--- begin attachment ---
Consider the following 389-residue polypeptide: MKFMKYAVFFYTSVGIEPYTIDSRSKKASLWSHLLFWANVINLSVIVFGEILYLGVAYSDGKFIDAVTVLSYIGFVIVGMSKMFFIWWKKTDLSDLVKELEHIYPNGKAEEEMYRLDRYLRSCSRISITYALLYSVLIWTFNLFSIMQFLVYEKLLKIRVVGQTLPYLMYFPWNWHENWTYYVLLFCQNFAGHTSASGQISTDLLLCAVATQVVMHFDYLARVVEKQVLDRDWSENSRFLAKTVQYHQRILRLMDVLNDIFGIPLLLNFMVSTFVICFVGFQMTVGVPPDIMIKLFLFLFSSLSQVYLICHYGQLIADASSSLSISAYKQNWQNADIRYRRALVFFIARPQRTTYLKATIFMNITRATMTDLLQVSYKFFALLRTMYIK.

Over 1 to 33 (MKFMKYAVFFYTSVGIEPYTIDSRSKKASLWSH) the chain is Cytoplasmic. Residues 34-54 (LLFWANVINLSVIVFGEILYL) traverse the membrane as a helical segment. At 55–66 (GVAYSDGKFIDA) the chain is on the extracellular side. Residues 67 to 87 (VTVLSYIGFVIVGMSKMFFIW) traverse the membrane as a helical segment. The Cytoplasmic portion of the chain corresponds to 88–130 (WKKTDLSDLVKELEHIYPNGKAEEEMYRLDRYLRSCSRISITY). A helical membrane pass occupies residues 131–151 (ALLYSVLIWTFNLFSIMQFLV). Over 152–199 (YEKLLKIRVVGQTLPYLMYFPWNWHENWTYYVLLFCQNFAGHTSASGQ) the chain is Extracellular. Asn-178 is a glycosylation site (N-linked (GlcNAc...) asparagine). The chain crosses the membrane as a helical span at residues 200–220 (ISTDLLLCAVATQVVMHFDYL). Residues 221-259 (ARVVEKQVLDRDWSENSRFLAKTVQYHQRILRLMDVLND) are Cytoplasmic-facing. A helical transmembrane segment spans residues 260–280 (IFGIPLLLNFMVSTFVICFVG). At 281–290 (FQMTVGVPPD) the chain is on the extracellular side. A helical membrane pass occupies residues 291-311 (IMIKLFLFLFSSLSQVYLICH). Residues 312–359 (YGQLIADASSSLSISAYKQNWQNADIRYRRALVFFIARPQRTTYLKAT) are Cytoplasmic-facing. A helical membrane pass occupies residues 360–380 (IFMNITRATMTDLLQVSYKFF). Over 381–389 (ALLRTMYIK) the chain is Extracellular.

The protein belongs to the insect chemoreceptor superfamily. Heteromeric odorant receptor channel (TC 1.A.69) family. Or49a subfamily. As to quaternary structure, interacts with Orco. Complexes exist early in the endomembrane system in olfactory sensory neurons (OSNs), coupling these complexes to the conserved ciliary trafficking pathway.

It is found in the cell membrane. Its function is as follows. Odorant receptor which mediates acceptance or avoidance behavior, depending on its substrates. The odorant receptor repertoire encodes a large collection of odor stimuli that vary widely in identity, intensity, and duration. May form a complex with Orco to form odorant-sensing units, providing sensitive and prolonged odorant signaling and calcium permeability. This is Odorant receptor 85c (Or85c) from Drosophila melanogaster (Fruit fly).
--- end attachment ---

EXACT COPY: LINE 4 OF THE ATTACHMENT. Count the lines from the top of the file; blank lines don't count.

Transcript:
It is found in the cell membrane. Its function is as follows. Odorant receptor which mediates acceptance or avoidance behavior, depending on its substrates. The odorant receptor repertoire encodes a large collection of odor stimuli that vary widely in identity, intensity, and duration. May form a complex with Orco to form odorant-sensing units, providing sensitive and prolonged odorant signaling and calcium permeability. This is Odorant receptor 85c (Or85c) from Drosophila melanogaster (Fruit fly).